Also: being smaller and dedicated to regular exercise (like it or not) cuts into your slothful creative time. If you're a writer or any kind of artist engaged in projects that require extended periods of quiet contemplation, you may find your ability to summon and prolong this important mental state is impaired. My concentration is nothing like it used to be, which sucks arse.
I have days when I think myself three sizes larger than I am and that can be unsettling, to say the least. I don't know which clothes I'm going to fit into or what I should wear now; that's exacerbated by the whole hitting-forty thing and having to let some looks go, but still... the dysmorphia is a constant battle. My recommendation: skip the scales and just measure the shit out of yourself right from the start to combat the mad mental business that can keep you from recognising and being rewarded by your own progression.
Hair Loss: Ever wonder why fat chicks go for a pixie cut once they start dropping sizes? Your fucking hair starts falling out, yo. No one tells you it will probably happen as a result of caloric restriction and stress which sends a good portion of your follicles into 'drop and sleep' mode, but it's incredibly common. Mine started shedding like a fucking Labrador around 3 months into a 1000 calorie/day regime and I probably lost about 15% in total. After clogging the shower drain for 6 months, my hair has more or less recovered but I had to cut it short.
Benign Positional Vertigo: I started getting briefly dizzy from lying down, sitting up and turning/angling my head too quickly. I narrowed it down to BPV, which is a condition caused by shifting of crystals in the inner ear, affecting balance. Anecdotal evidence suggests it's moderately common amongst people who lose a lot of weight, I suspect because of altered fat deposits in your face, skull and neck etc, so it makes sense that minute, stasis-dependant stuff gets slightly out of whack. It resolved after a few months.
I managed to dodge the all-over droopy-dog excess skin thing, but only through a combination of stupid luck, slow-paced reduction, good nutrition and replacement muscle mass through the boring toil of protracted physical exertion. Others are not so fortunate.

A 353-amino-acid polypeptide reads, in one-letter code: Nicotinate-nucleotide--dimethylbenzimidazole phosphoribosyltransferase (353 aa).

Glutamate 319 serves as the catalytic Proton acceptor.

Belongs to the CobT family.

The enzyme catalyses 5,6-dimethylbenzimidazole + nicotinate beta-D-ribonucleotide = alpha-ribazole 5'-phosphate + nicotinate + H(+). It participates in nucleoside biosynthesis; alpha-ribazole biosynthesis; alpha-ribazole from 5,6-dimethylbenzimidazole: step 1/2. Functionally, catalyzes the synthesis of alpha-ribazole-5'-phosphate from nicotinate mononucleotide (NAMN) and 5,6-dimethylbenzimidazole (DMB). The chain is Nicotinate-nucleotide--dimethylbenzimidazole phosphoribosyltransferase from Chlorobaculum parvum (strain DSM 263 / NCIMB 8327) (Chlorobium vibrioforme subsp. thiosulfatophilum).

Teeth: I suspect caloric restriction was instrumental in one of my rear molars cracking. You need to watch that shit, especially if you've got smoking/drinking/addiction issues or low bone density/incipient osteoporosis etc.
Arms: Fat arms and big boobs tend to go together and thusly I was blessed with both. Oddly, my upper arms have been the most stubborn holdouts as far as reduction is concerned although I tend to minimise this mentally; thanks, dysmorphia. Went through a phase of rather unsightly underarm looseness (bingo flaps) that seems to be slowly resolving despite my being no spring chicken. It's taking a year longer than everything else, though. Caveat: I did jack shit as far as dedicated upper body work goes. There's also the small matter of hand-shrink; none of my rings fit very well any more and I have to swap them to my largest digits.
Gut: Changing your diet, especially if you're heading away from regular ingestion of processed carbs, alters the composition of your gut flora and therefore tampers with your entire fucking biology in ways we are only beginning to understand. The transition can be unpleasant with bloating, discomfort, hunger pangs, headaches, low energy, poor absorption, shitty sleep and poopy disruption- you name it. You may need to white-knuckle a month of internal discomfort while your commensal situation adapts to your new inputs.
Whenever you smoke a bowl and inevitably backslide into a weekend of greasy gourmandising your puritanical innards will cane you with headaches, lethargy, effervescent bowel treachery and stinky carb sweats. There is no best of both worlds.